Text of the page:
“There’s an unemployment tax on the unemployed so if your insurance lapses because of unemployment, the insurance companies will hit you with a penalty that goes directly to the insurance companies,” he said.
Higgins said he won’t support an amendment introduced by his Western New York colleague, Republican Rep. Chris Collins, despite the fact it’s supported by the state Association of Counties and could provide mandate relief, explaining: “It’s an exchange for supporting this bill, and this bill is a disaster.”
This is something of a turnaround for the Democratic congressman, who over the weekend was saying he supports Collins’ proposal to have the state take over the counties’ share of Medicaid.
Higgins later said that upon taking a closer look at the amendment, he discovered it presents New York with a double whammy: the cost cuts it would face under the other parts of the health bill, along with the $2.3 billion it would lose annually from the counties. “New York State is going to get clobbered under this bill,” he told The Buffalo News.
Higgins said Congress should be discussing a way to leverage the 57 million Medicare participants and negotiate lower prescription prices with pharmaceutical companies.
Mar 22nd - 7:33 pm
We’ve learned Republican State Sen. Rob Ortt and his predecessor, George Maziarz, have been indicted on felony election law violations. A spokeswoman for Ortt confirmed the Niagara County-based senator faces charges for three counts of offering a false instrument for filing.
The news of the indictment comes on the same day Ortt volunteered to testify in front of an Albany County grand jury convened by state Attorney General Eric Schniederman. A spokesperson for Ortt told us earlier in the day the senator volunteered to testify as part of an investigation surrounding Maziarz. A source said he waived immunity.
“As someone who fought and sacrificed for our country, I am sickened that a career politician and hyper partisan like Eric Schneiderman can concoct baseless charges to serve his own political agenda. One thing is clear: the only reason I am included in this is to make their case politically appealing,” Ortt said in a statement.
“As multiple news organizations have documented, Eric Schneiderman has been obsessed with using his political office to persecute his political enemies and protect his political allies. We look forward to telling voters the truth about Eric Schneiderman and exposing him for the power hungry, political opportunist he is and I will fight this ridiculous charge.”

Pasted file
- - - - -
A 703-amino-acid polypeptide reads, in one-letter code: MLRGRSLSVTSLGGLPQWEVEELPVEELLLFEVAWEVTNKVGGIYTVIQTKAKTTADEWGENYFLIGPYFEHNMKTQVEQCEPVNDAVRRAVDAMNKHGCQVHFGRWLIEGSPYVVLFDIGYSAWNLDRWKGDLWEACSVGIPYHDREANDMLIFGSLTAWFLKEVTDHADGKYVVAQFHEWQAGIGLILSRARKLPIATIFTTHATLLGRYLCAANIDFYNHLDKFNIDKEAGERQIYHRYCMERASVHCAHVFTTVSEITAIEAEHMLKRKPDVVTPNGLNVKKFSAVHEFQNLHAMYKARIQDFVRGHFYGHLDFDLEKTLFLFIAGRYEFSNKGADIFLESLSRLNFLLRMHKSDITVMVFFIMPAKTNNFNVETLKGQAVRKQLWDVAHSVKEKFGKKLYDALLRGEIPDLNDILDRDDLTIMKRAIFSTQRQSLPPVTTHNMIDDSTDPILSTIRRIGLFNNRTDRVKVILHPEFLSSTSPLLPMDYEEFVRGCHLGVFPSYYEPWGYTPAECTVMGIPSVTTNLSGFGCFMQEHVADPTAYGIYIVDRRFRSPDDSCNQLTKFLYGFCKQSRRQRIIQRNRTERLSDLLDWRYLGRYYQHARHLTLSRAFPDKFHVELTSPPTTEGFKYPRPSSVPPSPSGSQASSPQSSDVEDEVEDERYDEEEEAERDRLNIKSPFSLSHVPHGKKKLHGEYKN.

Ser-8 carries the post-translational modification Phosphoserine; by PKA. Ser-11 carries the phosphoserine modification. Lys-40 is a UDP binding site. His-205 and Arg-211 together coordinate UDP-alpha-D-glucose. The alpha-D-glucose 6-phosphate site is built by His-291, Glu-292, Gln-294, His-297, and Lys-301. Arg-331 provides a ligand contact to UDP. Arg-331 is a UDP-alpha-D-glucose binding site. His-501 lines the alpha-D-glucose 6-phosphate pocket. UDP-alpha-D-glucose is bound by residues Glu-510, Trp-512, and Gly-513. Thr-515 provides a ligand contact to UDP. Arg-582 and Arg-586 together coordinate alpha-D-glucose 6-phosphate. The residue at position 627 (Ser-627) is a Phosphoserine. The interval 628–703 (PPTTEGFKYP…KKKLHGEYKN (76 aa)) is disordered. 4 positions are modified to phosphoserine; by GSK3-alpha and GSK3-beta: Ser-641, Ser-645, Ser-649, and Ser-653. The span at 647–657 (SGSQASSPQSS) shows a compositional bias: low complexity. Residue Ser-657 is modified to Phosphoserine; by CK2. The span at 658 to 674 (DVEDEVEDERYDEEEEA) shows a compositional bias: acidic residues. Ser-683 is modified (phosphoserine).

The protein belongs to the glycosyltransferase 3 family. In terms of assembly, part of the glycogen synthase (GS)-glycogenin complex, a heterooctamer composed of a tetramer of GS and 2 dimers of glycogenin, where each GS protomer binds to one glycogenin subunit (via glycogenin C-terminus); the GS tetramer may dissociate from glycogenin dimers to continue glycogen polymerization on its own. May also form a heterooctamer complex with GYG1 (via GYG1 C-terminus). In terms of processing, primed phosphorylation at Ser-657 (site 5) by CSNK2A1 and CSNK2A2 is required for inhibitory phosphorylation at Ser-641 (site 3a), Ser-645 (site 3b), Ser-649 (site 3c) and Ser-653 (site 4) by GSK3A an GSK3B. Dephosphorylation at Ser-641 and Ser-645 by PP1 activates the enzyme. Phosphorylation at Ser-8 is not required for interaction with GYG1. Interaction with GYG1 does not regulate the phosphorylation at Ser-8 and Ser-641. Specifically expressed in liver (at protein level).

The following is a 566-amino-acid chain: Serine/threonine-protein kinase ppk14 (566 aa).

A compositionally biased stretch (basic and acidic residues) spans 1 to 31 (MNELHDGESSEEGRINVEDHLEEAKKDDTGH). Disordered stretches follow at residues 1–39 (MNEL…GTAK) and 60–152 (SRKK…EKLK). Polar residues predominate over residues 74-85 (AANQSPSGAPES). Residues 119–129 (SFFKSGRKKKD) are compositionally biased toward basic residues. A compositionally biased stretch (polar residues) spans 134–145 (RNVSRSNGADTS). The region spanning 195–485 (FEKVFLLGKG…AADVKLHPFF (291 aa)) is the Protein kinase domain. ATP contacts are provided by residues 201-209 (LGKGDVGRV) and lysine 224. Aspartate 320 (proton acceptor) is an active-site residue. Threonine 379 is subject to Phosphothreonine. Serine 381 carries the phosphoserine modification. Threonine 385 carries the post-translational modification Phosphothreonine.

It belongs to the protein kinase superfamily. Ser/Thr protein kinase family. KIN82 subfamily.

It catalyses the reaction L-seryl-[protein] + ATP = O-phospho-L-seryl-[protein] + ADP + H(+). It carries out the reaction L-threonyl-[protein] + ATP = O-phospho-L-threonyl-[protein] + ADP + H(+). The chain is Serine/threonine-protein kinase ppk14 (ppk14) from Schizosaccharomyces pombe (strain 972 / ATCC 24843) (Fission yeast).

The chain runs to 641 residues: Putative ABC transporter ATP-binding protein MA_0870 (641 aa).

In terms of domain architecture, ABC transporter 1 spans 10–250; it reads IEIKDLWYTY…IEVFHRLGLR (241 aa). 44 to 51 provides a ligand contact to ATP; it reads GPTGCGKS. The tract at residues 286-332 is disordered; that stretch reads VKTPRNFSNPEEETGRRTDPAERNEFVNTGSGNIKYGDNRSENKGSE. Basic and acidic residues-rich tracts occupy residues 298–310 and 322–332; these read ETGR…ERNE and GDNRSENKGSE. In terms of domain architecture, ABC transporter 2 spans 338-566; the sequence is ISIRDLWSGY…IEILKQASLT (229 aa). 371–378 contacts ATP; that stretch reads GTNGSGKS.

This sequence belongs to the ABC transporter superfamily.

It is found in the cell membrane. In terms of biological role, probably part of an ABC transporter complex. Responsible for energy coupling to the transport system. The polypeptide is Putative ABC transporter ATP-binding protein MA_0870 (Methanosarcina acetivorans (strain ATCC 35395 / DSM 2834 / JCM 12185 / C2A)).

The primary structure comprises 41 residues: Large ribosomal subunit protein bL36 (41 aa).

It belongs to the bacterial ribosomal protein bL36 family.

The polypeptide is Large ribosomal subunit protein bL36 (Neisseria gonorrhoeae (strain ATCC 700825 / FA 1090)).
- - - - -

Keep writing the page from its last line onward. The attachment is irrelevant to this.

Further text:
Ortt is being represented in court by Albany-area attorney Steve Coffey. Calls to the attorney general’s office have not yet been returned.
A source close to the Ortts said he believes the charges stem from an agreement the senator’s wife Meghan had with Synor Marketing and Regency Communications. Meghan Ortt apparently did graphic design work and was under retainer with company.
The source said payments were made directly to Mrs. Ortt, and all the appropriate disclosures were made.
Mar 22nd - 12:32 pm
A source confirmed state Senator Rob Ortt was scheduled to testify before a grand jury in Albany County this morning, in connection to an investigation surrounding former state Senator George Maziarz, the man he replaced. The source said the Niagara County Republican proactively requested to testify and has waived immunity.
The Buffalo News previously reported at least five Maziarz associates testified before the grand jury earlier this month including Ortt’s wife Meghan and state Assemblyman Mike Norris. They were reportedly granted immunity.
Ortt has also hired Mercury Public Affairs to represent him.
“Whether it has been as Mayor of North Tonawanda, a New York State Senator or as a decorated combat war veteran, Rob Ortt has always gone above and beyond to defend the rule of law at home and abroad. He felt strongly that he wanted to help the investigation in any way he could, which is why he is voluntarily speaking to the grand jury investigating George Maziarz and will answer any questions they may have,” spokesperson Andrea Bozek said.
Ortt was elected in 2014, after Maziarz, a long-time Western New York GOP power-broker, abruptly announced he would not seek re-election. Maziarz currently works for lobbying firm Patricia Lynch Associates.
Mar 22nd - 5:50 am
From the Morning Memo: